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* Carew, p. 410. “Harpers, rhymers, Irish chroniclers, bards, and “isshallyn commonly go with praises to gentlemen in the English Pale, “ praising in rhymes, otherwise called danes, their extortions, robberies, “ and abuses, as valiantness, which rejoiceth them in that their evil doings, “ and procure a talent of Irish disposition and conversation in them.” (State Papers, II. 450.) A much more effectual method was adopted in the reign of Edward VI. for extinguishing the spirit of Irish minstrelsy. It was ordained that no poet hereafter should make or compose any poem except in honour of the King. (Carew, 215.)

f Carew Papers, I. 411.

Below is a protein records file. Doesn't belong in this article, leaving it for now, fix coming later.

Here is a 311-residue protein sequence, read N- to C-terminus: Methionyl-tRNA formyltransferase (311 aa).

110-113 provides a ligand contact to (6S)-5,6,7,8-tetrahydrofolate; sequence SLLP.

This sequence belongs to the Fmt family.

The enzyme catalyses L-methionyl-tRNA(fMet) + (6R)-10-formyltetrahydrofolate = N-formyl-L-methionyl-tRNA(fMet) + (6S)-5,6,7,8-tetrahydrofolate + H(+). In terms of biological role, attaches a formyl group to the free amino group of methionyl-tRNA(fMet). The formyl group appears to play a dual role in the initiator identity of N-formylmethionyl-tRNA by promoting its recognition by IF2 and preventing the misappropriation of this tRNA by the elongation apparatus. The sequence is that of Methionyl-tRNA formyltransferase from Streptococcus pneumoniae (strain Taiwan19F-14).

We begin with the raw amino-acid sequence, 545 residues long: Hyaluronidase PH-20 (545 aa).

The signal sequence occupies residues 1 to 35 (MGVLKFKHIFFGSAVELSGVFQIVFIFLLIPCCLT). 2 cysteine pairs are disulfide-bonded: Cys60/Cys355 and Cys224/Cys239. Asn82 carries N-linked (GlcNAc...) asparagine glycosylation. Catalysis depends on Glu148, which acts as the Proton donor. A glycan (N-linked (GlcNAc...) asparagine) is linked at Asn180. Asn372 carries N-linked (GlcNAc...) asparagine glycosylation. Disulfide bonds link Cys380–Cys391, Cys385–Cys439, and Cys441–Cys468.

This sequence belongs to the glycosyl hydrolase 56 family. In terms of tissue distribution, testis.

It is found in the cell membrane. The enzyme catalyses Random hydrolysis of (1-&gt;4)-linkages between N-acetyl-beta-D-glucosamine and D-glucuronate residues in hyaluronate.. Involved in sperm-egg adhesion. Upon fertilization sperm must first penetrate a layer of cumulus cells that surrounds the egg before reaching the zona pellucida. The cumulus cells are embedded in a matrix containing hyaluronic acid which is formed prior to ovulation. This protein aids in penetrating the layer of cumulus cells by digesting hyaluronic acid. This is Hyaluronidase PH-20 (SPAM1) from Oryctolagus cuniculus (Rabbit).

best force the acceptance of their laws and institutions upon the unhappy Irish. By dint of repeated efforts, by enormous waste of blood and treasure, the O'Neils, O'Connors, and O'Mores were humbled ; the still more formidable chiefs of the Butlers and Geraldines were overawed or conciliated. But their submission, extorted by fear or the hope of a peerage, by English honours or English protection, produced little effect upon the population in general. Rather it broke the neck of their own influence, and only tended to bring into closer union the Irish priesthood and the Irish people. It will be seen from these remarks that if any advice had been offered for conciliating the native Irish clergy, it would have been rejected with the utmost disdain. Yet here was the difficulty; the people, obstinately opposed to Protestant teachers, must either be obliged, for the little religious instruction they had, to Popish emissaries, employed by foreign sovereigns, or grow up uncared for and untended, in grosser barbarism than before. To the former alternative the English government refused to listen; in the temper of those times no religion was more hopeful and acceptable than the Roman Catholic. So nothing remained except for the people to become daily more barbarous and more unmanageable, or be forced upon Protestantism by the edge of the sword. How could the Reformation, under these circumstances, commend itself to the convictions or affections of Irishmen? Of the actual condition of the great mass of the population it is impossible to speak with precision. We have no sufficient or authentic data for determining this important question. Occasional and intermittent notices now and then flit across the page of a public document, leading the reader to infer that the state of the “mere Irish ’’ was as wretched as might be expected after centuries of